I don't really care much for pop. You know those little baby (pussy) cans they sell as mixers? That's about all I can handle in one go. The bubbles line my stomach and lift me off the ground otherwise.

On my Dad's side of the family Coke it is treated with as much reverence as Jesus and hockey. It's especially meh for me because Coke has caramel color in it – a no no for celiacs. (Also, that horrible ad campaign they showed before movies with the talking eyeballs and tongue – grody. Not good. And I've been taking an Advertising course for 6 consecutive weeks so I would know.)

BUT, in my grand quest to not let gluten kick sand in my eyes constantly, I've been looking more into products I'd deemed "bad" 15 years ago when I was first diagnosed. And guess what came up roses when I googled it? Coke. Gluten. Free. I was pretty excited about this.

Nuv will not always have to get a clear soda when we go to the movies. And....well, there isn't any real crazy benefit from this other than I like saying shit like, "I haven't had this in 15 years," and watch people look up, give me a small smile and nod, and go back to whatever they were doing. It's a small victory I know, but it's mine, and I like it just fine.


Small girl Brooke never grew hair well. Bald as a baby for an eerily long time, it never grew too much more as I got older. When I was 6 I wore Mom's pantyhose on my head, with each leg sliced into three pieces so my "hair" could be flung around AND braided. Pocahontas yarn wig for Halloween? Fuck yes Gramma – between making that and inventing ice cream cones dunked in sprinkles, she was trophy worthy. In high school I shaved my head often so I never ever learned how to blow dry hair, curl hair, straighten hair or even comb hair. I'm grown now; it still slinks along out of my scalp at a snail's pace like it's SO HARD to give me something to scrape into an effing ponytail.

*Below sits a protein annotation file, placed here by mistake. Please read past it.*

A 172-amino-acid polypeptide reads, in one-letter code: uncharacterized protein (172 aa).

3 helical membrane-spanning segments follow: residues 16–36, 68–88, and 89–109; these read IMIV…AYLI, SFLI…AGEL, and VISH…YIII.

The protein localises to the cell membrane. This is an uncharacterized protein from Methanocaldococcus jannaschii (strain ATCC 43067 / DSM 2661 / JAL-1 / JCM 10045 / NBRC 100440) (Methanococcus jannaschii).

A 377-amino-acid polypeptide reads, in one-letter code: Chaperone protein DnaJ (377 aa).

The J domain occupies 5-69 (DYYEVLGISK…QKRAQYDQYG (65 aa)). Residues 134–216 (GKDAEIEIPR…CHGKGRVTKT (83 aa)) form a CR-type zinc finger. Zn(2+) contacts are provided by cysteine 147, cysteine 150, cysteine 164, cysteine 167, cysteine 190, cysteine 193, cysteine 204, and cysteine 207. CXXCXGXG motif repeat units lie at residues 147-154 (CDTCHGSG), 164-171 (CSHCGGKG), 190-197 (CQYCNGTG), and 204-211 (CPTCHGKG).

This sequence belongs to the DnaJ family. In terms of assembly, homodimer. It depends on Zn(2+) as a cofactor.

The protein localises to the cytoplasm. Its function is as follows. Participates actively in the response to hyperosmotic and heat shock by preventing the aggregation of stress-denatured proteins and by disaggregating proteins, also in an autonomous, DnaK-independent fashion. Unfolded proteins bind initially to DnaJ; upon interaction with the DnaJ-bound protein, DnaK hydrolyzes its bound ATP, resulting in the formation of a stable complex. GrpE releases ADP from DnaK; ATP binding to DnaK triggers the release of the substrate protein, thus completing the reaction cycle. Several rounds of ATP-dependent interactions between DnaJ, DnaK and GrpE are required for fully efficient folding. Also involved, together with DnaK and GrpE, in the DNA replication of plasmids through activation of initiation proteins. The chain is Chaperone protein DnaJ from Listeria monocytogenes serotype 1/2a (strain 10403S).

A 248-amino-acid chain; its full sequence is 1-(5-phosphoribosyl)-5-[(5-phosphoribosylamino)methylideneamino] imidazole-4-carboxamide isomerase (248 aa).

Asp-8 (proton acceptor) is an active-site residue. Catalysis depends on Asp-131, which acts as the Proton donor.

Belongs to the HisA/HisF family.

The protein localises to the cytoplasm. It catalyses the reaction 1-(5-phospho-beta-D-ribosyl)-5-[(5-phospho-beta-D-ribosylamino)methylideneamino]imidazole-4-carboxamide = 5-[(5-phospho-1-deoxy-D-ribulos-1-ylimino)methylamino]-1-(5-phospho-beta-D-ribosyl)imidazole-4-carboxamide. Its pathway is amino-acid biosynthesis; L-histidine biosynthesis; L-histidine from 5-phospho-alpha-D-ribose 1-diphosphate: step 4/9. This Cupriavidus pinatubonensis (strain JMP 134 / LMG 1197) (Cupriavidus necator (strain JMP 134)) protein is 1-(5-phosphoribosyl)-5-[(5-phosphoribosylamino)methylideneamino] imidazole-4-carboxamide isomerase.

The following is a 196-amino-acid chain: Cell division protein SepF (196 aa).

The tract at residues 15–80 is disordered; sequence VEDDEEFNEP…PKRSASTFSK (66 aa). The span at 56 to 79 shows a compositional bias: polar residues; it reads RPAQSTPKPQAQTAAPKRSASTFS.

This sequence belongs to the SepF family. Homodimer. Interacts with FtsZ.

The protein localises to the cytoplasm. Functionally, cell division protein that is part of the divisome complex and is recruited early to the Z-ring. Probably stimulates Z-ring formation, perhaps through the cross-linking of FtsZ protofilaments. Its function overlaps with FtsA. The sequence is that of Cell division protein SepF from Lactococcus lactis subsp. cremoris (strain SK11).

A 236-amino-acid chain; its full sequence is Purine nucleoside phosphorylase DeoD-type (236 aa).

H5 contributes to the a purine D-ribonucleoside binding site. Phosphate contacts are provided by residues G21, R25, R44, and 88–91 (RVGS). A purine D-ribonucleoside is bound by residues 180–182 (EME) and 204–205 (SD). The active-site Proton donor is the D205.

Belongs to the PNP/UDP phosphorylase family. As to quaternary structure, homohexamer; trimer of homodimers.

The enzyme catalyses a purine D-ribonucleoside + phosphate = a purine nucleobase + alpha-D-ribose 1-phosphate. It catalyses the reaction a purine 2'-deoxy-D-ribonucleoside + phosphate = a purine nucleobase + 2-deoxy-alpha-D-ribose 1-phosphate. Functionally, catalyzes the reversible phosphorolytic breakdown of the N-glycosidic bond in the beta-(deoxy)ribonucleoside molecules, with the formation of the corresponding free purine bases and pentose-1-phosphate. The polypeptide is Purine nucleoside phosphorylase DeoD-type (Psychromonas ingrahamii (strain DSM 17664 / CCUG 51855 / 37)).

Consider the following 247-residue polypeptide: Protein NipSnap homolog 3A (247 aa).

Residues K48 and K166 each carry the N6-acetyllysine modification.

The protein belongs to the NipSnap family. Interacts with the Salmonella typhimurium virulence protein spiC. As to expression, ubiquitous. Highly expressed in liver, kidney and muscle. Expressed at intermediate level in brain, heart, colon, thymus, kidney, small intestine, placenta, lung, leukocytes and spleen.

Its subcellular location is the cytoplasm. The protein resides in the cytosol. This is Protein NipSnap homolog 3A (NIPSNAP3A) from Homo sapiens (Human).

Shitty pseudo-segue go!

Being a latchkey kid is not the hotness for many reasons but the number one reason is no Mama at home to brush your hair. I cannot express how spine-tinglingly good it feels when somebody brushes my hair. It is IT for me. Last time I went to the hairdresser I bought this cheap, round, plastic bristled thing you slide on like a big ring in the shower to massage and hydrate your scalp. Let me tell you this – if the naked love of a product and how much it makes you sing Outkast songs loudly in the shower was represented in dollar form, this thing should have cost 1.7 billion dollars. Period. It is the greatest thing in the smallest way and the smallest way fits just perfectly in my heart.


The recent ham handed attempts at wrapping up these segments is a nod to the master of the last sentence, David Sedaris. God, I love that dude.